Pat Spillane blasts Cork County Board statement
Kerry legend and Sunday World columnist Pat Spillane has taken a swipe at the Cork County Board for blaming a refereeing decision which cost them a place in this season's All-Ireland semi-finals.
The board issued a statement yesterday defending the record of former football manager Brian Cuthbert who stepped down during the week after his side's eight-point loss to Kildare.
The board claim Cuthbert has continued to be subjected to "regular unjustified and personalised abusive criticism from certain elements of the media" since he stepped down.
The statement describes referee Padraig Hughes' decision to award Kerry a penalty after James O'Donoghue and Mark Collins collided as "totally wrong".
They also claimed that the call cost the Rebels a place in the last four of the All-Ireland series as they would have faced minnow Fermanagh in the last eight.
Speaking on RTÉ 2fm’s Game On yesterday evening, the pundit slammed the statement.
“The whole statement is a complete joke, really,” he said.
“First of all, blaming the referee for possibly costing them a place in an All-Ireland semi-final — I would agree that it probably wasn’t a penalty but let’s deal with facts, it was awarded with 20 minutes to go in the drawn match, it made the game a draw.
“After that, Cork had two great chances from frees and they failed, so that argument doesn’t hold water.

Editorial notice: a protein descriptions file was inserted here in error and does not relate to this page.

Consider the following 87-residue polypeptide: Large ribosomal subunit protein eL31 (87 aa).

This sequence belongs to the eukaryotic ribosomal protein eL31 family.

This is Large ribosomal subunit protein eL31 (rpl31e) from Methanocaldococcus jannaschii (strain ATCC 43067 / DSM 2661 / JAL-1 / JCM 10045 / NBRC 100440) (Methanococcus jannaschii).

“In the replay, the weather conditions were the same for both teams and Kerry won because they learned more from the drawn game. People will say that a seven-day turnaround was difficult but Kildare, who were humiliated by Dublin in the Leinster championship, had a six-day turnaround to play Longford and they won it, so I don’t accept that.
“Yes, Brian Cuthbert is a gentleman, but I think that statement serves no purpose at all. Releasing a statement blaming a referee for costing them a place in an All-Ireland semi-final —come off it.”
Spillane feels that Cork could benefit from getting a manager in from outside the county.
“Brian was unlucky in that a lot of senior players retired,” he said, “but the county has had a lot of U21 success and the potential is there, I wonder if it might be time for Cork to look outside the county.
“The bigger problem is that, in the successful counties, Kilkenny in hurling, Kerry in football and even Donegal in recent years, nobody knows who the chairman or secretary is. The manager is given greater control and they are the better for it.”